‘The wind of freedom’ has blown across Zimbabwe
Nelson Mnangagwa during his campaign trail for the July 2018 elections
The elections in Zimbabwe were scheduled for yesterday, Monday 30th July 2018: the first elections without Robert Mugabe as a candidate in almost 40 years.
Mugabe is now 94. The former Zimbabwean dictator was ousted as president, in what he refers to as a ‘coup’, in November 2017 last year. It was actually a military led takeover with the person who led the take over, from the military, now vice president.
Clearly Mr Mugabe still bears a grudge. He says that he won’t vote for the current president, 75 year old Emmerson Mnangagwa, of his former Zanu-PF party, who took his place after he was chucked out. Instead Mugabe said that he, along with his wife Grace, would cast their votes for the opposition party, the Movement for Democratic Change (MDC). Their candidate is the 40 year old Nelson Chamisa and if elected, will be Zimbabwe’s youngest ever head of state.
The Domination of Zanu-PF
Mugabe’s Zanu-PF party came to power after Zimbabwe’s war of independence and he retained the role of president for 37 years. Mugabe always said that his tenure as president was legitimate as he had always had elections every five years but according to the Guardian, successive elections in Zimbabwe under Mugabe’s rule were ‘marked by well-documented violence and the systematic intimidation of opposition activists and supporters’ (Guardian, 29.7.18). The media and civil society were also fiercely repressed during his time as leader of Zimbabwe.
Mr Mugabe has denied rumours of helping the MDC on their campaign trail and has said that he has never met their young 40 year old candidate, although he did cast his vote for them.
The army still have close links with the Zanu-PF party and have had since the days of the war of independence. They have insisted that the take over of Mugabe was not a military coup. Constantino Chiwenga, who led the military intervention that booted Mugabe out of office, is now Zimbabwe’s vice president under Mnangagwa. Here are the two of them together:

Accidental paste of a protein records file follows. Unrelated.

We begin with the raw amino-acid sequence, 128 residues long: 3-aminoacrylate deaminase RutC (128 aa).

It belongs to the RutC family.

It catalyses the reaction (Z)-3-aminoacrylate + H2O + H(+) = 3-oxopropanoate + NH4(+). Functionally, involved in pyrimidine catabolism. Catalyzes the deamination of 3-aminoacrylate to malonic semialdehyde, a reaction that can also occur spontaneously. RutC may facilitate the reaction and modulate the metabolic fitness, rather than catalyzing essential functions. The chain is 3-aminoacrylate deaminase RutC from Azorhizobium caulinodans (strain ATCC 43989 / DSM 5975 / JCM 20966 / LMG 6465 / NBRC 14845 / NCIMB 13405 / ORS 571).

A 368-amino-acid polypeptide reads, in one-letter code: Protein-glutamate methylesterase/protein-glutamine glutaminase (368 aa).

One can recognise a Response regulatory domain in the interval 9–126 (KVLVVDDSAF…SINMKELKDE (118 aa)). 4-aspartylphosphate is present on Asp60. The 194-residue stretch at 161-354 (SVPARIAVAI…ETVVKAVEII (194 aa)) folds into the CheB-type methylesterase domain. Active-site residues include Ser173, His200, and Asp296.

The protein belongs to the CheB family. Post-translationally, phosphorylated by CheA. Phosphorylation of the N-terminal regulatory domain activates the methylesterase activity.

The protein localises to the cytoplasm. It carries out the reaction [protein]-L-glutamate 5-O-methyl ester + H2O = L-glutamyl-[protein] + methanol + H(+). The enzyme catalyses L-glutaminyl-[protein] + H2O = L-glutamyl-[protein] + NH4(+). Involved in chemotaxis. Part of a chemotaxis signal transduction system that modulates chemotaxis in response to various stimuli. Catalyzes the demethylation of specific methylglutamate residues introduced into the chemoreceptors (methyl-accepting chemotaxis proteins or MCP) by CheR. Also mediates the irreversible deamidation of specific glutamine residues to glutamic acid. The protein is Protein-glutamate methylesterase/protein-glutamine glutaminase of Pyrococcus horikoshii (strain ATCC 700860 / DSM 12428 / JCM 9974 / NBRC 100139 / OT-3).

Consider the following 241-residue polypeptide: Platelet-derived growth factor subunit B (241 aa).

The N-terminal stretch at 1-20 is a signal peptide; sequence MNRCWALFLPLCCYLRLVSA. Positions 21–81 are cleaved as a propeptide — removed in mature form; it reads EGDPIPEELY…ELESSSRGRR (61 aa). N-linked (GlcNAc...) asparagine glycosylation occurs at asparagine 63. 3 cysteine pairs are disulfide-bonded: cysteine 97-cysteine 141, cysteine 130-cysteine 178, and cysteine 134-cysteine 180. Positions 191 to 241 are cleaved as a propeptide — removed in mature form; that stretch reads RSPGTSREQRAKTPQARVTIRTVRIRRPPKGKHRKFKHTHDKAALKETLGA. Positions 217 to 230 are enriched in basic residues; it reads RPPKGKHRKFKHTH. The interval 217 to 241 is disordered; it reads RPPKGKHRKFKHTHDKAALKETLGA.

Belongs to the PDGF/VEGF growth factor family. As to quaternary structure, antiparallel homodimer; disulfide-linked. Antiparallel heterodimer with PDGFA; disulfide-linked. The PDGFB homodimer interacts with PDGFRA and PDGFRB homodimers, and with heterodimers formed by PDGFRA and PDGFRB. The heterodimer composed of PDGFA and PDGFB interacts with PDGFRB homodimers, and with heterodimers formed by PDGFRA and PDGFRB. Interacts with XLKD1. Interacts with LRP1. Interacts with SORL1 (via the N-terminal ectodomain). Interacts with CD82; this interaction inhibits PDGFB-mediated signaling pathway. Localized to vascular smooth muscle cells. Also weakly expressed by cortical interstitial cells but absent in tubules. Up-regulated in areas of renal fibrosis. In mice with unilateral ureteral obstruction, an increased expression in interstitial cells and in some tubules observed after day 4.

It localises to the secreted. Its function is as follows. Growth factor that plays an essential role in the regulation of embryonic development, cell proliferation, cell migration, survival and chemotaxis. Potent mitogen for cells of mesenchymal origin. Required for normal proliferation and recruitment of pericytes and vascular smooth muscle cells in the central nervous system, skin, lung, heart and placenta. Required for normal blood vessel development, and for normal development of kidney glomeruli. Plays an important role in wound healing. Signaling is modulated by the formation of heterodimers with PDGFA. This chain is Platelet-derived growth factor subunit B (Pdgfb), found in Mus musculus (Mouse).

The temporary president who now wants to become permanent
Emerson Mnangagwa, 75, took over from Mugabe as president in November last year when he was ousted from power by the military. He represents Mugabe’s own party, Zanu-PF. Mnangagwa is a former intelligence chief (Africa News, 30.7.18).
The other side
40 year old Nelson Chamisa represents the MDC (Movement for Democratic Change). Chamisa trained as a lawyer and is also a pastor so he ‘honed his rhetorical skills in the courtroom and the pulpit’ (Africa News, 30.7.18). Chamisa is a favourite with the young where there is mass unemployment. Almost half of Zimbabwe’s registered voters are under the age of 35.
The founder of the MDC was Morgan Tsvangirai, who died of cancer in February this year.
How many candidates are there?
According to the FT, there are 50 political parties and 23 presidential candidates who have campaigned. The FT say that despite what seems to have been a relatively peaceful process so far, ‘beneath the relatively calm surface, Zanu-PF’s grip on the electoral process is as strong as ever’ (FT, 30.7.18). There are suggestions that votes were rigged months ago in Zanu-PF’s favour and that there has been an ‘over allocation of rural votes and subtle gerrymandering (electoral border fixing) of urban constituencies (FT, 30.7.18).